We are often asked about the origins of the name “Three Trees Ranch.” Stan and Carole Thomas have three daughters and as young girls, one of their favorite bedtime stories was “The Tale of Three Trees,” a traditional folk tale retold and offered in print by Angela Elwell Hunt. When Stan and Carole purchased the farm that has become their home and the headquarters of their ranching operations near Sharpsburg, Georgia, their daughters chose the name “Three Trees Ranch” for this operation that was founded on and functions with a devout love of Jesus Christ. We are pleased to offer here “The Tale of Three Trees” to explain the origins of our name and to give testimony to the goals and principles that guide all that we do each day at Three Trees Ranch:
Once upon a mountaintop, three little trees stood and dreamed of what they wanted to become when they grew up. The first little tree looked up at the stars twinkling like diamonds above him. “I want to hold treasure,” he said. “I want to be covered with gold and filled with precious stones. I will be the most beautiful treasure chest in the world.”
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The second little tree looked out at the small stream trickling by on its way to the ocean. “I want to be a strong sailing ship,” he said. “I want to travel mighty waters and carry powerful kings. I will be the strongest ship in the world!”
The third little tree looked down into the valley below where busy men and busy women worked in a busy town. “I don’t want to leave this mountaintop at all,” she said. “I want to grow so tall that when people stop to look at me they will raise their eyes to heaven and think of God. I will be the tallest tree in the world!” Years passed. The rains came, the sun shone, and the little trees grew tall. One day three woodcutters climbed the mountain.
The first woodcutter looked at the first tree and said, “This tree is beautiful. It is perfect for me.” With a swoop of his shining axe, the first tree fell.
“Now I shall be made into a beautiful chest,” thought the first tree. “I shall hold wonderful treasure.” The second woodcutter looked at the second tree and said, “This tree is strong. It is perfect for me.” With a swoop of his shining axe, the second tree fell.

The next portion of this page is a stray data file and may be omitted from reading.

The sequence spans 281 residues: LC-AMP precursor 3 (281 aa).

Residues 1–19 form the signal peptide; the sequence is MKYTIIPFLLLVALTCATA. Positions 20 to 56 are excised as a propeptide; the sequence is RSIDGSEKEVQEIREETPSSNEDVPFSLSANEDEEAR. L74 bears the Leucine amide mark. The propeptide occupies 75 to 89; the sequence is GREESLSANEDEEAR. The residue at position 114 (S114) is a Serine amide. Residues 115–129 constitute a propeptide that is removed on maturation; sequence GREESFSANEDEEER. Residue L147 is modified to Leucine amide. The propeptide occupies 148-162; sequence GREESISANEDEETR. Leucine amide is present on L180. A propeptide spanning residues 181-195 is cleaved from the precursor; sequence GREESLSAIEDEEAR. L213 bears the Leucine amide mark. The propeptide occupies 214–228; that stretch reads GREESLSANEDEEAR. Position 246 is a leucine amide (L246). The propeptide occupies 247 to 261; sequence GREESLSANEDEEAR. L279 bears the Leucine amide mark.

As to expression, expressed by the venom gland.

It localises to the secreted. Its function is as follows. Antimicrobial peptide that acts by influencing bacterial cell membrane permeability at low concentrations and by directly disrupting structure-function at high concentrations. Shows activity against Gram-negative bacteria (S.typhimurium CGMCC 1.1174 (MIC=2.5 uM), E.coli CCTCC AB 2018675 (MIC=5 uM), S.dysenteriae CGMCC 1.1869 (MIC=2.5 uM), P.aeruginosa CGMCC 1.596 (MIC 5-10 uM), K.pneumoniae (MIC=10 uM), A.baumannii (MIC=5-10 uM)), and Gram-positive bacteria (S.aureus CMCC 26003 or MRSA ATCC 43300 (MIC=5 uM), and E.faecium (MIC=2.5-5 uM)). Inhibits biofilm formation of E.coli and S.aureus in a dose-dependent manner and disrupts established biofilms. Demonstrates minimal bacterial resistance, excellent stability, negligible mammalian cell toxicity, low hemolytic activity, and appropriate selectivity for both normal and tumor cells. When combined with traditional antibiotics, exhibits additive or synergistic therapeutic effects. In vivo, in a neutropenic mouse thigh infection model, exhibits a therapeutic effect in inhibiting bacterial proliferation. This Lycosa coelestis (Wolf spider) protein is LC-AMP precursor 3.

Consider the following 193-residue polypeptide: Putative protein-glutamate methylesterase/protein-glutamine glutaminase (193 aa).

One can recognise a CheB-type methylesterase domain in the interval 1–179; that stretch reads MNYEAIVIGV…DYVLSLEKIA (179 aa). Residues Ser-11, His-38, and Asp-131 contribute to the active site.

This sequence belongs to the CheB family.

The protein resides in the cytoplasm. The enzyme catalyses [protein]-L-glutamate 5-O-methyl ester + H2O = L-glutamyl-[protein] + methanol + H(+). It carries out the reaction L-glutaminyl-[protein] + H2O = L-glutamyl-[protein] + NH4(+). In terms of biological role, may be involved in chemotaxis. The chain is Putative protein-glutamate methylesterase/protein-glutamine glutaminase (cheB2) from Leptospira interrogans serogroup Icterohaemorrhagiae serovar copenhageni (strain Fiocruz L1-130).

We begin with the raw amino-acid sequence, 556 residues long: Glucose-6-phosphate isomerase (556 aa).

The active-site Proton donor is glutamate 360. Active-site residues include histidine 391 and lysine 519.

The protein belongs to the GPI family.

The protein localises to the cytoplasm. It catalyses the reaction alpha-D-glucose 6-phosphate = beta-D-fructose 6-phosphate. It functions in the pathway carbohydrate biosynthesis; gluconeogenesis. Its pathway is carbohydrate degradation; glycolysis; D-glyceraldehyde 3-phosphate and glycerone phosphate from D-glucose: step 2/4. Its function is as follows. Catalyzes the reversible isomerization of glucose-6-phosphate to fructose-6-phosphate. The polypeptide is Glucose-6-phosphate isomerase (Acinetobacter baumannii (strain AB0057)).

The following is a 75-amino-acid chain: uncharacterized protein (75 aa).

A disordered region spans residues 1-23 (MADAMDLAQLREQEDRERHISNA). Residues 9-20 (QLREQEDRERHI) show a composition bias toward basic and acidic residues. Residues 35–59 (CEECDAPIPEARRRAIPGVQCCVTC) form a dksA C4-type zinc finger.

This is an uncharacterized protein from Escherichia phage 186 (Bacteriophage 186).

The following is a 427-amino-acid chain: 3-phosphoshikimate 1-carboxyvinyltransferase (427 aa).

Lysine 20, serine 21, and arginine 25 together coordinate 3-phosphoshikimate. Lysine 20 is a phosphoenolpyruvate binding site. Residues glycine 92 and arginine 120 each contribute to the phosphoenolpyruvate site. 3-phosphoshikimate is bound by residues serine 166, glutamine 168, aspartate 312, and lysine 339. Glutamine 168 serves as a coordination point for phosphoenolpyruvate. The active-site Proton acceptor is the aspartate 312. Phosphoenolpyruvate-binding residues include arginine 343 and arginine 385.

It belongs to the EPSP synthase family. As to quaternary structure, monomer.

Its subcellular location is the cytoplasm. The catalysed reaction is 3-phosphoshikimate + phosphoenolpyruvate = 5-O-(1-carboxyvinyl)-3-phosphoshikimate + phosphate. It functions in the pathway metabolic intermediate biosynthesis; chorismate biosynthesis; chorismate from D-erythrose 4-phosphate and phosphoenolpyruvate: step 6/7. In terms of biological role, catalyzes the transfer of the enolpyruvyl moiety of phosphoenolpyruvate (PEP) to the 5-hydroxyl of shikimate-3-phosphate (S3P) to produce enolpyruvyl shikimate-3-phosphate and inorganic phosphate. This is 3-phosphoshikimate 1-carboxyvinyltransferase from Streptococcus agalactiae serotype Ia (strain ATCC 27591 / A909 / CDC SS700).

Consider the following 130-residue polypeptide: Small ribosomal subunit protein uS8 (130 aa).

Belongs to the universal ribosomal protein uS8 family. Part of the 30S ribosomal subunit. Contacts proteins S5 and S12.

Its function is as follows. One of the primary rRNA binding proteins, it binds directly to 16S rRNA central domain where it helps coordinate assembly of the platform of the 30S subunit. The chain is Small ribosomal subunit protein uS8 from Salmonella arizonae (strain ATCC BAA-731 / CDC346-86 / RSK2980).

“Now I shall sail mighty waters,” thought the second tree. “I shall be a strong ship fit for kings!” The third tree felt her heart sink when the last woodcutter looked her way. She stood straight and tall and pointed bravely to heaven.
But the woodcutter never even looked up. “Any kind of tree will do for me,” he muttered. With a swoop of his shining axe, the third tree fell.
The first tree rejoiced when the woodcutter brought him to the carpenter’s shop, but the busy carpenter was not thinking about treasure chests. Instead his work-worn hands fashioned the tree into a feed box for animals. The once beautiful tree was not covered with gold or filled with treasure. He was coated with sawdust and filled with hay for hungry farm animals.
The second tree smiled when the woodcutter took him to a shipyard, but no mighty sailing ships were being made that day. Instead the once strong tree was hammered and sawed into a simple fishing boat. Too small and too weak to sail on an ocean or even a river, he was taken to a little lake. Every day he brought in loads of dead, smelly fish.
The third tree was confused when the woodcutter cut her into strong beams and left her in a lumberyard. “What happened?” the once tall tree wondered. “All I ever wanted to do was to stay on the mountaintop and point to God.”
Many, many days and nights passed. The three trees nearly forgot their dreams. But one night golden starlight poured over the first tree as a young woman placed her newborn baby in the feed box.
I wish I could make a cradle for him,” her husband whispered. The mother squeezed his hand and smiled as the starlight shone on the smooth and sturdy wood. “This manger is beautiful,” she said.
And suddenly the first tree knew he was holding the greatest treasure in the world. One evening a tired traveler and his friends crowded into the old fishing boat. The traveler fell asleep as the second tree quietly sailed out onto the lake.
Soon a thundering and thrashing storm arose. The little tree shuddered. He knew he did not have the strength to carry so many passengers safely through the wind and rain. The tired man awakened. He stood up, stretched out his hand, and said, “Peace.” The storm stopped as quickly as it had begun.
And suddenly the second tree knew he was carrying the King of heaven and earth. One Friday morning, the third tree was startled when her beams were yanked from the forgotten woodpile. She flinched as she was carried through an angry, jeering crowd. She shuddered when soldiers nailed a man’s hands to her.
She felt ugly and harsh and cruel.
But on Sunday morning, when the sun rose and the earth trembled with joy beneath her, the third tree knew that God’s love had changed everything.
It had made the first tree beautiful.
It had made the second tree strong.
And every time people thought of the third tree, they would think of God. That was better than being the tallest tree in the world.